Far to the east on the fringe of dead forest below Grimm’s Crossing, a line of Legion soldiers stood shoulder-to-shoulder, their swords, spears, axes and hammers ready behind overlapping shields. To their rear civilians scurried about a tiny, shabby settlement, some fool’s suicidal idea to occupy the no-man’s-land between Caldavar and Hell’s Keep in an attempt to force the daemons to retreat.
When the rescue detail had arrived the Legionnaire sergeant in command cuffed the settlement’s planner across the ear. “You’ve never faced a real daemon, have you? They don’t retreat. Ever. Certainly not when there’s unarmed meat to be had. Now pack your things and run. Better yet, just run. We’ll make sure you live to spread this lesson of stunning idiocy.”
Then the rescuers had formed a defensive wall, because the Hellbourne were coming.
“Hold together lads,” the sergeant said. “They’ll try to dart around us, get to the easy pickings. Those of you with spears, it makes for good targets.”
The trees and undergrowth ahead were gray and barren but dense enough to hide whatever approached. Strange sounds floated to the Legion warriors—metal scraping on metal, hissing and loud coughs.
“Is that a sick horse?” a private asked.
“Quiet,” the sergeant said.
Ravens and buzzards waited in the branches of the dead trees. There would be death soon, they knew, and it would be a race to the edible corpses; only the sick or damned carrion eaters could stomach Hellbourne flesh. Suddenly, every bird launched into the sky as an explosion beyond the treeline sent a plume of black smoke toward the gray clouds. The sergeant had a brief moment of hope, believing whatever the daemons tinkered with had blown apart, maybe even taken their cursed souls back to hell.
Then a man laughed and the explosion was followed by another smaller one, and another. They were accompanied by a sharp hissing, like a giant breathing, and one of the trees toppled over. It fell with a sharp crack and a startling swiftness. A second tree followed, this one closer to the Legion soldiers, and a third as the explosions and hissing got louder.
The sergeant’s eyes were drawn to a shape in the trees, off to the side. It looked like a man in a large coat, the collar raised, peering at them with some sort of double telescope. The sergeant could see the man’s brilliant white teeth, then his attention was pulled to the treeline as a machine his nightmares could never have conjured burst into the clearing.
A private to the sergeant’s left gasped. “Bloody—”
“Hold the line,” the sergeant said. He did not raise his voice or let concern leak into his words. Behind him the settlers shrieked and tripped over each other to escape. Ahead, the Hellbourne machine churned across the dead earth and raised a giant axe.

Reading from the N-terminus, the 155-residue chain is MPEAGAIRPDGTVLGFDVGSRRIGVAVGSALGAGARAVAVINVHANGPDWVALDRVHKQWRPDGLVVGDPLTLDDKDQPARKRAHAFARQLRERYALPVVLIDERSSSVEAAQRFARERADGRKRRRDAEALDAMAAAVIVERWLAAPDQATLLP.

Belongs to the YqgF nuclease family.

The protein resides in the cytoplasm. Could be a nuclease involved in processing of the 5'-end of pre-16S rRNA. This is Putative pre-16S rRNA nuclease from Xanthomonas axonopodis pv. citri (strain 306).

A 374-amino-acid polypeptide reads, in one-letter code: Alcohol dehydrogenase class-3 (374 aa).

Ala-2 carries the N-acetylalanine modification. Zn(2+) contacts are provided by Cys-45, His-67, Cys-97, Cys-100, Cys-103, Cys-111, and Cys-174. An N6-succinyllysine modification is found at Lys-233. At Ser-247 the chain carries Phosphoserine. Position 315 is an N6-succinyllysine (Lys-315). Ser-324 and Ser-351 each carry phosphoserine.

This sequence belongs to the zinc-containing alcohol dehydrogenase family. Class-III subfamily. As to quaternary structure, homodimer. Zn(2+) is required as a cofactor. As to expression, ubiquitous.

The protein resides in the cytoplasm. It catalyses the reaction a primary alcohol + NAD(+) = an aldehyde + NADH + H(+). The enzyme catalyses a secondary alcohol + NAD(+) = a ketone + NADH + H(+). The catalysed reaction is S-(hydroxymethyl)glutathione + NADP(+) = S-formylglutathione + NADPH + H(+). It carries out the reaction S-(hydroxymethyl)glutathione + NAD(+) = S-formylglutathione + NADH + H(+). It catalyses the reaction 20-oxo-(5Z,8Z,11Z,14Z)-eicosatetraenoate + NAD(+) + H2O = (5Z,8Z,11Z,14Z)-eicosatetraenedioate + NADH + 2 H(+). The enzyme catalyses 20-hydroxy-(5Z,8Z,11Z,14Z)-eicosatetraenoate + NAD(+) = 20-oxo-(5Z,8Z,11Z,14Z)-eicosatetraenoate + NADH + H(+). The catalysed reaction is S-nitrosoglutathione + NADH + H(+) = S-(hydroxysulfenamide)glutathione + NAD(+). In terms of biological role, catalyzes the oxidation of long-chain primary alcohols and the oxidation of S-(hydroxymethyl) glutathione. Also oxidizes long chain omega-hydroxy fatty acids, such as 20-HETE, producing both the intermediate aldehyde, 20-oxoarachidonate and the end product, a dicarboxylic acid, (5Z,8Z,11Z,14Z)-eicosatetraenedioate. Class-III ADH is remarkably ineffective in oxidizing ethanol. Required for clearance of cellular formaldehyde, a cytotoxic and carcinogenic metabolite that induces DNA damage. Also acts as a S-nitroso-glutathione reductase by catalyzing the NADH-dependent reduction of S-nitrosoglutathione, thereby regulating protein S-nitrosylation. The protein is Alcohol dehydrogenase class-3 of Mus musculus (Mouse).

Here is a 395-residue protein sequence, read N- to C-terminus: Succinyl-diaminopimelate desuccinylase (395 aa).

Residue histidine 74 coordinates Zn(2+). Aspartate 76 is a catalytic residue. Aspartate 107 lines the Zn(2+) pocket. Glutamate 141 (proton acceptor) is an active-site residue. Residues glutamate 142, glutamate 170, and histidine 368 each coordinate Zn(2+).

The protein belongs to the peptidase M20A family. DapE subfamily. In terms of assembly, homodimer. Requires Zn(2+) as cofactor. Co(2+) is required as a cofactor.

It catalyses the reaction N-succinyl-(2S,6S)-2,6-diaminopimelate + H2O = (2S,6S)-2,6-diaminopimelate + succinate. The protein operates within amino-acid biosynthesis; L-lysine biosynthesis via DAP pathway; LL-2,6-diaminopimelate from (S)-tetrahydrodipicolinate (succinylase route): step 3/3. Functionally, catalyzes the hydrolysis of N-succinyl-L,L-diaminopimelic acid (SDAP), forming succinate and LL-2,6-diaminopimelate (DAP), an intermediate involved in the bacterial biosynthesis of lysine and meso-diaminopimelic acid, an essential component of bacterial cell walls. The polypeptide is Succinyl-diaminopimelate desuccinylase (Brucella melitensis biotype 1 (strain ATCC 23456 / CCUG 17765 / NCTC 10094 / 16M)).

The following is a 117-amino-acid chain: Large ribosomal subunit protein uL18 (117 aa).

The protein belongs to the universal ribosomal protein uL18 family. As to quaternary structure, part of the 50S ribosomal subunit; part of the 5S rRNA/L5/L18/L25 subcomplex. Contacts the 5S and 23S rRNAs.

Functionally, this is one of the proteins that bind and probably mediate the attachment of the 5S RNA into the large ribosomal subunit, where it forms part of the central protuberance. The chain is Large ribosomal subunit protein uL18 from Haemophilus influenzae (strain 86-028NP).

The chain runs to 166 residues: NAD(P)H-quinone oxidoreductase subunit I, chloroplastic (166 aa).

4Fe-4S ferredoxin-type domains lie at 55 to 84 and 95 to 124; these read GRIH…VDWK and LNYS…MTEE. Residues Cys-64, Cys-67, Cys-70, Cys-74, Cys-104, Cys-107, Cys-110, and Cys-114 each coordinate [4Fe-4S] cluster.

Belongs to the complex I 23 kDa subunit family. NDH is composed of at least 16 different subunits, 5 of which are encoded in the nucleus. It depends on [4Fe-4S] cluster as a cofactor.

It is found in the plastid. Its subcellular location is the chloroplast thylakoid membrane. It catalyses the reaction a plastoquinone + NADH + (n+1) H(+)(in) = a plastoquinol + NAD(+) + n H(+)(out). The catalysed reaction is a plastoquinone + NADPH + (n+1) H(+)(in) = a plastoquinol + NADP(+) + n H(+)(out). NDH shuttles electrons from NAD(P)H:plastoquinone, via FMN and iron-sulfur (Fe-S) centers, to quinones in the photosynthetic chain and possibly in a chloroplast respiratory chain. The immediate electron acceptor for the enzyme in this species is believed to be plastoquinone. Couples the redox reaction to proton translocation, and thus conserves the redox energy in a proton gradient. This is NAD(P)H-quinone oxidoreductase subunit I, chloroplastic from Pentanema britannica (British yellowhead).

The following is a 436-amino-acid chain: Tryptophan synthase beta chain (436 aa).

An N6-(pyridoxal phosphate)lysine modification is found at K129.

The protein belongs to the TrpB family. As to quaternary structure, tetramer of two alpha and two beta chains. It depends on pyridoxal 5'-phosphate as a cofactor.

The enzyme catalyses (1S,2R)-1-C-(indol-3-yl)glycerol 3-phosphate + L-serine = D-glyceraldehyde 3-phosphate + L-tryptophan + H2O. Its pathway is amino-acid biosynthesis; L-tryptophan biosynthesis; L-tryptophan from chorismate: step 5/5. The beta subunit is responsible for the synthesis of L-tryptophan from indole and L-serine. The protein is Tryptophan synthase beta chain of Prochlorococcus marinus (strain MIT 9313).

The sergeant had once been stationed at an outpost in the Frost Fields, and during an unprecedented warm spell a block of ice had fallen from the side of a mountain, exposing a cave entrance. Inside were semi-preserved artifacts from the Era of Man, scattered across what seemed to be a way station for giant carts that rode on straight rails made of iron. The machine steaming toward them echoed those devices, but none of them had burned and glowed with internal flames as this terror did, nor did they bristle with double-bladed axes chopping and slashing faster as it picked up speed.
A private cleared his throat. “Orders for attack, sir?”
“Fight with all you have,” the sergeant said. “And die with honor.”
The steaming machine smashed into their line and sent soldiers through the air, their bodies shredded and broken. Those on the flanks closed in and tried to scale the sides of the seething contraption, only to be cut down by the flaying axes along its hide. To a man, the rescue detail was killed, then the machine moved on to the settlers. It did not stop until each was hunted in the dead forest and slain.
When the steam-powered machine was finished it returned to its creator, who let his binoculars hang from his neck as he inspected the gore-covered plates and weapons of the invention he had named Mortracksus. Satisfied, he pulled a notebook from his jacket and turned past the sketches and designs and equations to the checklist for Mortracksus. The final item was “Defeat Armed and Organized Resistance.”
The man licked the end of his pencil and slashed a checkmark next to it. He put the notebook away and winked at his amazing machine.
“Well my dear, I think it’s time to cut you loose. I could follow your path of destruction straight to The Capital, but I think we’ll detour through the City of Iron and say hello to an old friend.”
Then he led Mortracksus back to the Hellbourne camp, for there were more inventions to test.